Bulimia nervosa: causes, symptoms and treatment


Bulimia nervosa, or bulimia, as it is popularly known, is an eating disorder that is characterized by frequent episodes of excessive food intake in a short space of time.

The person suffering from bulimia maintains a constant and excessive concern for the control of body weight and image. When he perceives that his image and weight does not correspond with what he considers his ideal weight, he sets in motion methods to control weight gain.

The person with bulimia nervosa has a totally distorted image of their body. This person is perceived as fat even though he has a normal or even below average weight for his size and age.

She has permanent feelings of body dissatisfaction, fear of getting fat, is not able to control her impulses with food and can not resist the desire to binge.

Symptoms of bulimia nervosa

The most characteristic symptoms of this disorder are the following:

  • Distortion of your body image.
  • Binge eating and inordinate intake of food in a short space of time.
  • Excessive concern for your figure and fear of weight gain.
  • Use of alternative mechanisms for weight control such as diuretics, laxatives, excessive exercise, hypocaloric diets, etc.
  • Physical alterations such as digestive problems, headaches, dental problems, irregular menstruation, hair loss.
  • Psychological disorders such as anxiety, depression or low self-esteem.


Other symptoms associated with bulimia nervosa are:

  • Malnutrition and anemia.
  • Digestive disorders due to binge eating or excessive use of laxatives that cause a high risk of severe malnutrition.
  • Chemical alterations in the blood, which manifest with low sodium or potassium levels.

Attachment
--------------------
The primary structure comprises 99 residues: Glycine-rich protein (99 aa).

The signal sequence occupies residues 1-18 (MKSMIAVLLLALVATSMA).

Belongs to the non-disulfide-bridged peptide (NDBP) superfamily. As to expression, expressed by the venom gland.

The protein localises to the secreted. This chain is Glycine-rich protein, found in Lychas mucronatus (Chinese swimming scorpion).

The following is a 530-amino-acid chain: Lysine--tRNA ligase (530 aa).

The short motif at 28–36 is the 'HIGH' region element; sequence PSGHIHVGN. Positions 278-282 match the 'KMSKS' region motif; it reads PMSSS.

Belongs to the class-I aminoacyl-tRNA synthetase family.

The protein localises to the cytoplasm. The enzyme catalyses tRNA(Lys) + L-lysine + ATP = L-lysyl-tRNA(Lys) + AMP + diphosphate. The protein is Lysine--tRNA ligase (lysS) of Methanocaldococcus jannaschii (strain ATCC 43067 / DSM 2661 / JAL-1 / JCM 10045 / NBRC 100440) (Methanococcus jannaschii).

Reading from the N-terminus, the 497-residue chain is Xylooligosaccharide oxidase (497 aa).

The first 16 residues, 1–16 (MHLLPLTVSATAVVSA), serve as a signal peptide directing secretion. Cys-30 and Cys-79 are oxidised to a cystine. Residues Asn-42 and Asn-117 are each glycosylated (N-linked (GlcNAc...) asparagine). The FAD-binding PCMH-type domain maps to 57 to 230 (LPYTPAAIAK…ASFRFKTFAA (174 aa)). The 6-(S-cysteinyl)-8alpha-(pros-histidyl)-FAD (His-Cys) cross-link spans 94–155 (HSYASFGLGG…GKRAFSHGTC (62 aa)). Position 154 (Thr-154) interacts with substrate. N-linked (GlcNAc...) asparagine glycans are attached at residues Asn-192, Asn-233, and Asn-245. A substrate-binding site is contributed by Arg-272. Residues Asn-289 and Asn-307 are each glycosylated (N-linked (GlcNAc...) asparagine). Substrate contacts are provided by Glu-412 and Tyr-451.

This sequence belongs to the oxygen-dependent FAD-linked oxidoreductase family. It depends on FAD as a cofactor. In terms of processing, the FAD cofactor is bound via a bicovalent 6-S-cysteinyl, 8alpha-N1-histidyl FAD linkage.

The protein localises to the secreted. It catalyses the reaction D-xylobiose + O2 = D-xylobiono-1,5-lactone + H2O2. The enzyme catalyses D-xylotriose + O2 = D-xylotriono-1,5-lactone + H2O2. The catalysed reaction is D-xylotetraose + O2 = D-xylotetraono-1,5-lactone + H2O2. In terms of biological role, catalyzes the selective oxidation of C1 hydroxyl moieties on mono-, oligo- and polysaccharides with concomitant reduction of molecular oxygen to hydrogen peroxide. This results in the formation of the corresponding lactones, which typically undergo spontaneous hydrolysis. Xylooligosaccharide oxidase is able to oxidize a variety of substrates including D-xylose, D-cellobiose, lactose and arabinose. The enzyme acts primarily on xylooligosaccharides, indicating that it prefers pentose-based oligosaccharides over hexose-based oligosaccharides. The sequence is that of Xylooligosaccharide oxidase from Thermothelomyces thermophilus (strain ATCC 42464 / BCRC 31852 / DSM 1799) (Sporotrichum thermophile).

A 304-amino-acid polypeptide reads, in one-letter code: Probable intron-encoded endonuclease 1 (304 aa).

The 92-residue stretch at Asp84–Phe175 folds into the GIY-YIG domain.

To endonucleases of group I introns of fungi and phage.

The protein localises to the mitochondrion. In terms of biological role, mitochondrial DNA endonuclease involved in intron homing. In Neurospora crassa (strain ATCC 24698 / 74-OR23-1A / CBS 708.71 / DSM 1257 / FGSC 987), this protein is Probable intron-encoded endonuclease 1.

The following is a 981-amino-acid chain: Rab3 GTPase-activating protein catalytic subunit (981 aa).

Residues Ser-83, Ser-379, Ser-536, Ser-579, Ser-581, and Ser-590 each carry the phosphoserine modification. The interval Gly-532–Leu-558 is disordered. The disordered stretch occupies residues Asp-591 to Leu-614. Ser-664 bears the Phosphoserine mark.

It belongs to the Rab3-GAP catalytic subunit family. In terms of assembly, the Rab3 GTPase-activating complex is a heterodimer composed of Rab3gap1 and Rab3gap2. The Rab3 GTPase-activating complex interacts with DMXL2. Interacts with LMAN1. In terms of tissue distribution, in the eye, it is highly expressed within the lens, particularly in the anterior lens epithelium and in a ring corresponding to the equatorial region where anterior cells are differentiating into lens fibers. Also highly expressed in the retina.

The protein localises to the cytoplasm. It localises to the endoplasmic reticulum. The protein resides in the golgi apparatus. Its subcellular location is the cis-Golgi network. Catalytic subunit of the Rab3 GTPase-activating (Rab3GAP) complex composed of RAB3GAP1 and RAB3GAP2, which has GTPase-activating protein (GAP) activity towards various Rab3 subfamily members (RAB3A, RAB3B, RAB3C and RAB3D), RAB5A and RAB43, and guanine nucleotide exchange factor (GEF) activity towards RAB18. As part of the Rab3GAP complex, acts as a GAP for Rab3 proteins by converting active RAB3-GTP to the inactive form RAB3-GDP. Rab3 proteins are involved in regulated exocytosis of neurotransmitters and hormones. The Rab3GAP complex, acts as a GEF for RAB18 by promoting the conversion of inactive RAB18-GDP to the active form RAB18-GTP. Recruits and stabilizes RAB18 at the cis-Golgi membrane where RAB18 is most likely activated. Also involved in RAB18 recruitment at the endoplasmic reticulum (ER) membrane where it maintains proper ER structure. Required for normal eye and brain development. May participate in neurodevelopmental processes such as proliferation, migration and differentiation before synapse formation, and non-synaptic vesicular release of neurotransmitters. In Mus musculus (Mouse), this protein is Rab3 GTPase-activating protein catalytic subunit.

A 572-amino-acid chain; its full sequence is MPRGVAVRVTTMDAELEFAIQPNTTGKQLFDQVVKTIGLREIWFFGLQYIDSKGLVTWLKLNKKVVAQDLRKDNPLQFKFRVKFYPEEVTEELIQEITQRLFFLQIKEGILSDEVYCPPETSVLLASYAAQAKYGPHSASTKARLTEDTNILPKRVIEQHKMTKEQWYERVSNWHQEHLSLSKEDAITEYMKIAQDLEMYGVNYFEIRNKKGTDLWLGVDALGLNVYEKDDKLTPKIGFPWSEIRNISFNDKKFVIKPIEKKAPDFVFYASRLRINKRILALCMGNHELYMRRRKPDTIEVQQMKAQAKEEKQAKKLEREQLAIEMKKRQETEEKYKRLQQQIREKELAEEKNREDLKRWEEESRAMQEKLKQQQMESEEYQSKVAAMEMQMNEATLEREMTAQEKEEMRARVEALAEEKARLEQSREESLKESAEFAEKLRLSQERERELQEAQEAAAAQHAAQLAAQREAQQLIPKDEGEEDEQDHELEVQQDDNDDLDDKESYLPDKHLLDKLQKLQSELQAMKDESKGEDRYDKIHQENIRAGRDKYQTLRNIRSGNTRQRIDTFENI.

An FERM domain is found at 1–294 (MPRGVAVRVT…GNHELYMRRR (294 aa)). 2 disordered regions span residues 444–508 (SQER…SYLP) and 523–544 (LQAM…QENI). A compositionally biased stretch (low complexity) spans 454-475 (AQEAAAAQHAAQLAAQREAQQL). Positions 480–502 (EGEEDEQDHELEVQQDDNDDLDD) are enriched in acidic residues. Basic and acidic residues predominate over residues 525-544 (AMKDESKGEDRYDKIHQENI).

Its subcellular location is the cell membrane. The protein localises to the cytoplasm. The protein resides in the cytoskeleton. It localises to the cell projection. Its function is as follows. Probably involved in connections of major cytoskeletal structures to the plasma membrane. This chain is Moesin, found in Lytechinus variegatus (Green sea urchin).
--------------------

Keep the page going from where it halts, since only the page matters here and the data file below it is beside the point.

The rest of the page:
• Or bone decalcification due to lack of calcium.

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Causes and risk factors

It is not known exactly what the etiology of bulimia nervosa is. In general, experts agree that there are many factors that converge in the development of eating disorders. Among these factors we can point out:

  • Emotional health
  • Biology.
  • Social expectations
  • Another question.


Among the factors the most significant risk that increases in the risk of bulimia nervosa can point out the following:

  • Female sex: women and adolescents are more likely to suffer from this eating disorder. Although it is true that in recent years the number of males suffering from this disease has increased.
  • Age: it is more frequent in post-adolescence or in the first years of adulthood.
  • Genetics: people with siblings, parents or children with an eating disorder are more likely to also have an eating disorder.
  • Psycho-emotional problems: psychological and emotional problems, such as anxiety or low self-esteem, can contribute to eating disorders.
  • Social pressure: the media, such as television and fashion magazines, often show a lot of models and actors too thin. These images equal thinness with success and popularity.
  • Other pressures of sports, work, academic or artistic tasks: athletes, actors, dancers, and models have a higher risk of suffering from these disorders.

How to prevent bulimia nervosa?

The prevention of bulimia should be carried out from a multidisciplinary approach. This is due to the large number and different risk factors.

The specialists in this type of disorders emphasize that it is necessary to work together from different spaces: the social, family and school environment.

  • In social prevention, it is important to sensitize the population at risk (adolescents and young people) about the disease, its symptoms and how to prevent it.


In addition, it is important to work with people who become idols of young people as athletes, actors and actresses, designers, presenters, etc. to collaborate and reduce the messages they send about weight loss in a non-responsible and deceptive way.

  • At the family level, it will be key to insist that adolescents be observed and to ensure that a balanced diet is followed. In this way, it helps to avoid obsession and body worship.

It is also important to avoid situations of overprotection or rejection since they create dependency and low self-esteem that nothing contributes to overcoming the disorder.


At the school level, children must be educated in food and nutrition. In addition, one must educate in personal and emotional development. Promoting learning in social skills and high self-esteem.

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